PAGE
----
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STM8 eForth Interrupts

Thomas edited this page Mar 1, 2019 · 7 revisions

Low-level Interrupts in Forth

Working with certain STM8S peripherals requires using low-level interrupts.

Interrupt service routines (ISR) can be coded in Forth with the help of the STM8 eForth lightweight-context-switch feature: almost all aspects are under user control as long as a certain usage pattern is observed. By default, the data stack is 8 cells deep, which should be more than sufficient for most applications. Low-level interrupts run with the highest "software priority". ISRs have a higher priority than the background task but one ISR can't preempt another.

Note that STM8 eForth also has a Background Task feature for executing input-processing-output code with a constant rate, and an Idle Task, e.g. for implementing protocols with string evaluation. These use cases don't require interrupt code.

Low level interrupt code depends on the following words:

  • SAVEC: save the context
  • IRET: restore the context and return from the interrupt

The very nature if interrupt code (real time, context change) makes interactive debugging difficult but it's possible to test ISRs using the interactive console. A good way to do that is to test words, e.g. buffer or protocol handlers, interactively before using them in a interrupt routine. The MODBUS and nRF24L01 libraries on the STM8 eForth Example Code were developed using mixed interactive and "pin-debugging" methods.

Architecture differences in STM8 Families

Unfortunately there are significant architecture differences between STM8S and STM8L which often require different implementations of ISRs. For STM8 family independent functionality in libraries it's necessary to separate low level interrupt configuration and peripheral handlers from higher level control.

As an example, the STM8 Families STM8S and STM8L have strikingly different architectures, and trade-offs for external interrupt configuration:

STM8S uses "configuration per port" for PA, PB, PC, PD and PE:

  • STM8S assigns one interrupt vector and one edge/level configuration to a port (EXTI_CR1 for ports A through D, EXTI_CR2 for port E)
  • interrupts are enabled or disabled per GPIO (Px_CR2)
  • interrupts remain active as long as the interrupt condition is present
  • the ports PF, PG, PH and PH can't produce external interrupts
  • one TLI (top level interrupt) is assigned to either PC3 or PD7

STM8L provides more versatile, but also more complex features (see STM8L reference manual 12.6))

  • configuration per port (PB/PG, PD/PH, PE/PF) or per GPIO index Px0 ... Px7 (PA, PB, PC, PD, PE) and PF0
  • for both modes interrupts are enabled or disabled per GPIO (Px_CR2)
  • interrupts remain active unless EXTI_SRx is cleared by writing a 1 to the corresponding bit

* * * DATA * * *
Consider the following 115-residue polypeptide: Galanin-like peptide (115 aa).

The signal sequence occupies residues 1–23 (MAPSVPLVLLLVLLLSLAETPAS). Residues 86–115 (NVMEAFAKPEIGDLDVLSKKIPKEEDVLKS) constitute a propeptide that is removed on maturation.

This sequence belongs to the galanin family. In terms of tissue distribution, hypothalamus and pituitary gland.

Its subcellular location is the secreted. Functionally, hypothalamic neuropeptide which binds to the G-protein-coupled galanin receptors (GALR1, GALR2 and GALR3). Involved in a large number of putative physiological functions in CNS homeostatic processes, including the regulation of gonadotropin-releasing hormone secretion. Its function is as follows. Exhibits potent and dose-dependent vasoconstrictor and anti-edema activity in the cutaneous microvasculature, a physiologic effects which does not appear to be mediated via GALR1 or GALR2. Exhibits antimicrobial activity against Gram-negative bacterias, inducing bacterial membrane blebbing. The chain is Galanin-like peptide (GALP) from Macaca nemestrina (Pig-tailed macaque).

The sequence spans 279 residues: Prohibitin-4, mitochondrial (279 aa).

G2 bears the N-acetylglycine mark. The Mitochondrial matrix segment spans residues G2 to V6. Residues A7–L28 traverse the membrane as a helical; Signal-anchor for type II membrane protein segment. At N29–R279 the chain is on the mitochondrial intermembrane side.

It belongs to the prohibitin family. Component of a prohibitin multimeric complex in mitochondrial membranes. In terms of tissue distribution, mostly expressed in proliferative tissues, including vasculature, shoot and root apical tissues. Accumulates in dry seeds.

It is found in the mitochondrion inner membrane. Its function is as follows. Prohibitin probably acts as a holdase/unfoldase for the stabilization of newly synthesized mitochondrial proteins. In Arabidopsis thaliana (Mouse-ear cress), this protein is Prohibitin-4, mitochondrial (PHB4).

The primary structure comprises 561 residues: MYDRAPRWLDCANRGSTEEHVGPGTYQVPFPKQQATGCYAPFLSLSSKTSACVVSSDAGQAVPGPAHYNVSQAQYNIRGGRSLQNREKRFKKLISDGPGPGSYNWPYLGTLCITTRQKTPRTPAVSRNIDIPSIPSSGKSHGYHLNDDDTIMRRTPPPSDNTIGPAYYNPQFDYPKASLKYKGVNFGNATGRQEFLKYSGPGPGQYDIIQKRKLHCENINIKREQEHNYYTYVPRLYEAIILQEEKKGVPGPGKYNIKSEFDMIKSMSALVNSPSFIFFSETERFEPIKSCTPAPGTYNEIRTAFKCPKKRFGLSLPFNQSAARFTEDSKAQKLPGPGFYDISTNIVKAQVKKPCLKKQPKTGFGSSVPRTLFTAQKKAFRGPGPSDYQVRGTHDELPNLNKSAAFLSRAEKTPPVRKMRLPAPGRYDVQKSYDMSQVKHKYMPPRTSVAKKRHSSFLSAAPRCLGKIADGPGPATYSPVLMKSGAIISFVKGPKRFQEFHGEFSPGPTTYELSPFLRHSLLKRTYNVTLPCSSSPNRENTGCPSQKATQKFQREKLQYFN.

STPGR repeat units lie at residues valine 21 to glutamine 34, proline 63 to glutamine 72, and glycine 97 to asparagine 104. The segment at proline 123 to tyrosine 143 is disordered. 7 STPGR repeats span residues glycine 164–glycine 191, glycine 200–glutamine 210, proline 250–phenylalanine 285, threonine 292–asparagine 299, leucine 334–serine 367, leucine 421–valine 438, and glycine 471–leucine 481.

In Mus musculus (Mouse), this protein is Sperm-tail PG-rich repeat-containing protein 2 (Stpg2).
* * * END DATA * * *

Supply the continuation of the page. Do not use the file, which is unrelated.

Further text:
Other peripherals often have less obvious or minor differences, however, sometimes key features, like STM8L USART DMA, make family dependent code rather attractive.

Wake-Up Timer Interrupt Example

As a simple example, the following code implements an AWU (Auto Wake Up) handler.

The AWU is used to provide an internal wake-up time base that can be used to return from the MCU "Active-Halt" power saving mode. This time base can be clocked by the low speed internal (LSI) RC oscillator clock or by the HSE crystal oscillator clock (both divided by a prescaler). Usage of the register names commencing with "AWU_" below are explained in the STM8S Reference Manual, Chapter 12.

RAM
#require :NVM

\res MCU: STM8S103
\res export AWU_APR AWU_TBR AWU_CSR1 INT_AWU

DECIMAL

:NVM              \ interrupt handler, "headerless" code
   SAVEC
   AWU_CSR1 C@
   IRET
;NVM ( xt ) INT_AWU !

: initawu  ( -- ) \ AWU period about 1s
  31 AWU_APR C!   12 AWU_TBR C!   16 AWU_CSR1 C!
;

: HALT ( -- )    \ encodes the STM8 `HALT` instruction
  [ $8E C, ]
;
RAM

\\ Example
initawu HALT \ test - will return after the AWU period

The "nameless" interrupt handler is initiated with :NVM (put start address on stack, switch to NVM mode, start compiler mode). It first does a Forth VM context switch with SAVEC. Reading AWU_CSR1 then clears the AWU interrupt flag, and IRET restores the Forth VM context, and returns to with the STM8 IRET instruction. The stack can be left unbalanced (DROP isn't required). ;NVM switches back to interpreter mode, and the start address of the handler (the execution token xt which is still on the stack) is then written to the AWU interrupt vector.

initawu initializes the Auto Wakeup Timer with about 1s delay, and the word HALT encodes the STM8 HALT instruction that shuts down the CPU clock until an interrupt occurs.

When initawu followed by HALT is executed, the CPU stops, and returns through the execution of the Auto Wake-Up Timer interrupt.

Guidelines for STM8 eForth Interrupt Code

When writing interrupt handlers in Forth, the following practice is recommended:

  • interrupts should only be used for low-level code, e.g. for using µC peripherals that require interrupts to work
  • care should be taken regarding data- and return stack use (8 levels should be more than sufficient, the return stack must be balanced)
  • only the data processing that's absolutely required should be performed in interrupt routines. The rest should be done in a low-priority task (e.g. background)
  • the code should be fast - if in doubt use pin-debugging with a scope or a simple logic analyzer for testing the timing
  • high-level words, e.g, output string formatting, should not be used unless a proper context switch has been done (example: background task code in forth.asm)
  • when using character I/O potential side effects should be carefully assessed
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